FIG. 2 is a graph showing percent reflectance at wavelengths ranging from 0.6 μm to 2.5 μm for infrared reflective color pigments prepared as described in Examples 3, 4, and 5 above as compared a standard chromium green-black hematite pigment available as G-4099 from Elementis Pigments, Inc. of Fairview Heights, Ill. Percent reflectance measurements were made on neat pressed cup powder samples using a Perkin Lambda 19 Spectrophotometer equipped with a Labsphere RSA-PE-19 reflectance spectroscopy accessory. FIG. 2 shows that elements such as bismuth, boron, and molybdenum can be substituted for the aluminum cation in the crystal lattice structure of pigments according to the present invention, allowing for adjustments of the visible color while retaining the preferable high near infrared reflectance.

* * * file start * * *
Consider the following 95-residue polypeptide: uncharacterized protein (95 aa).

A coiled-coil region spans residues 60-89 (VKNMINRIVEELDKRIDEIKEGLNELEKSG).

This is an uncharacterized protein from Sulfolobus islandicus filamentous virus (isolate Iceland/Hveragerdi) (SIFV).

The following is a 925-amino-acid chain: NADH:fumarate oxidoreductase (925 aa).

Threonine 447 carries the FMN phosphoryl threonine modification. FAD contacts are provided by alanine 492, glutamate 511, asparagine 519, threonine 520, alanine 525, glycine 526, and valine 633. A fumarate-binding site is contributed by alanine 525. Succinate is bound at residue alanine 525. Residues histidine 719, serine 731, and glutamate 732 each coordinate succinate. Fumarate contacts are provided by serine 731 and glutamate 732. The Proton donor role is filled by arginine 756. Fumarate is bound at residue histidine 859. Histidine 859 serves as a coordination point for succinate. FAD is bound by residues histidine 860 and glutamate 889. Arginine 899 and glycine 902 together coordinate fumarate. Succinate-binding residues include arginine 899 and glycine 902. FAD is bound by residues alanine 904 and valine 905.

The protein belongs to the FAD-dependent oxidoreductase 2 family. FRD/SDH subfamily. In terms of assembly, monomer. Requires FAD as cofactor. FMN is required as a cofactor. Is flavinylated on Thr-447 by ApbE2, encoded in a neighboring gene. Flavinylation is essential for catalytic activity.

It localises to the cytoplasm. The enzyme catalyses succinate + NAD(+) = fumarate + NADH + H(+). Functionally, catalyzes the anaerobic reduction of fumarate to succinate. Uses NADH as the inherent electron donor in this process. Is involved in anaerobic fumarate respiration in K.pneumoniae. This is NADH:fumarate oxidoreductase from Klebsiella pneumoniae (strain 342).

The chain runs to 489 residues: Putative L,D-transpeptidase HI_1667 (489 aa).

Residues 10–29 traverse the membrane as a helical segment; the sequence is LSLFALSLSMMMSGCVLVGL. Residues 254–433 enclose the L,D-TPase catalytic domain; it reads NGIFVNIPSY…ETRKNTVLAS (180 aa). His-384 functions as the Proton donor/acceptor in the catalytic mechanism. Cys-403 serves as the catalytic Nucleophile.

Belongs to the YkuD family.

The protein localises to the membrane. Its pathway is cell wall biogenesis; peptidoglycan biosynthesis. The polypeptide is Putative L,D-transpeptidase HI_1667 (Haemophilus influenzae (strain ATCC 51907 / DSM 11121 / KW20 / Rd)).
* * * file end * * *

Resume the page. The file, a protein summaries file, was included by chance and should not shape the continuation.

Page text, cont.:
FIG. 3 is a graph showing percent reflectance at wavelengths ranging from 0.6 μm to 2.5 μm for infrared reflective color pigments prepared as described in Examples 8, 10, and 11 above as compared to a standard chromium green-black hematite pigment available as G-4099 from Elementis Pigments, Inc. of Fairview Heights, Ill. Percent reflectance measurements were made on neat pressed cup powder samples using a Perkin Lambda 19 Spectrophotometer equipped with a Labsphere RSA-PE-19 reflectance spectroscopy accessory. FIG. 3 shows that elements such as manganese, lanthanum, and neodymium can be substituted for the iron or aluminum cations in the crystal lattice structure of pigments according to the present invention, allowing for adjustments of the visible color while retaining the preferable high near infrared reflectance. By adjusting the quantity and identity of the combinations of cations in crystalline lattice structure in pigments according to the present invention, a wide range of colors can be produced.